MARCUS PORCIUS CATO UTICENSIS, or Cato Minor, is a statesman in the late Roman Republic. He is also a follower and enthusiast of the Stoic philosophy. A valued speaker, he very often displays stubbornness and tenacity, especially in his lengthy conflict with Julius Caesar. Incorruptible attitude, moral integrity and a famous distaste for dishonesty are among his notable features. His epithet “the Younger” distinguishes him from his great-grandfather, Cato the Elder.
At the basis of Cato’s own philosophy lies the value of acting in the name of duty and service, with no regard to the future. He thinks that everybody has to play an active part. However when one is disabled from carrying out the right principles, he has to retire. In politics he abhorres compromise.
He composes no works, therefore leaves to posterity no other instruction than his example. The only composition by him which we possess is a letter to Cicero (“Ad Fam. xv. 5″). It is a polite refusal of the orator’s request that he would work to give him the honour of a triumph. The school of the Stoics, which has a leading part in the history of Rome under the earlier emperors, highly regards Marcus.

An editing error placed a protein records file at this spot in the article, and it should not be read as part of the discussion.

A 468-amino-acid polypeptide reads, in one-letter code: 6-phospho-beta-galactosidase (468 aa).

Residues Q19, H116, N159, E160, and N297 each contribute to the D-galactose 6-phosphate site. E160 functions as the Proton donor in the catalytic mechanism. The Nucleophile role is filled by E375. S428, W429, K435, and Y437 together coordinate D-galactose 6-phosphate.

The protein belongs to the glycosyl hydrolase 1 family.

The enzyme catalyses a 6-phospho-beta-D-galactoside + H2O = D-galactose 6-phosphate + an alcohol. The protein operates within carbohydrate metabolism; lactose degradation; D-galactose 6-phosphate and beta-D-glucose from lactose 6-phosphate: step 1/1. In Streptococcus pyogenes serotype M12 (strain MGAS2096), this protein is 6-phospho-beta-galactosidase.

Stoics continue to wage war against the empire, hardly less openly than Cato himself had done, for two centuries, till at last they seat on the imperial throne with Marcus Aurelius Antoninus Augustus.
There are many accounts on his ascetism. He eats only enough to survive, inflicts on himself all types of endurance and adopts an excessive exercise regime. One of his features is also the ability to listen to other people with plenty of attention.
His suicide helps to put him in the history of Stoicism. Indeed, for historical Stoicism suicide is a fitting end for men of staunch character. In fact there is a long list of famous Stoics who chose their own ends.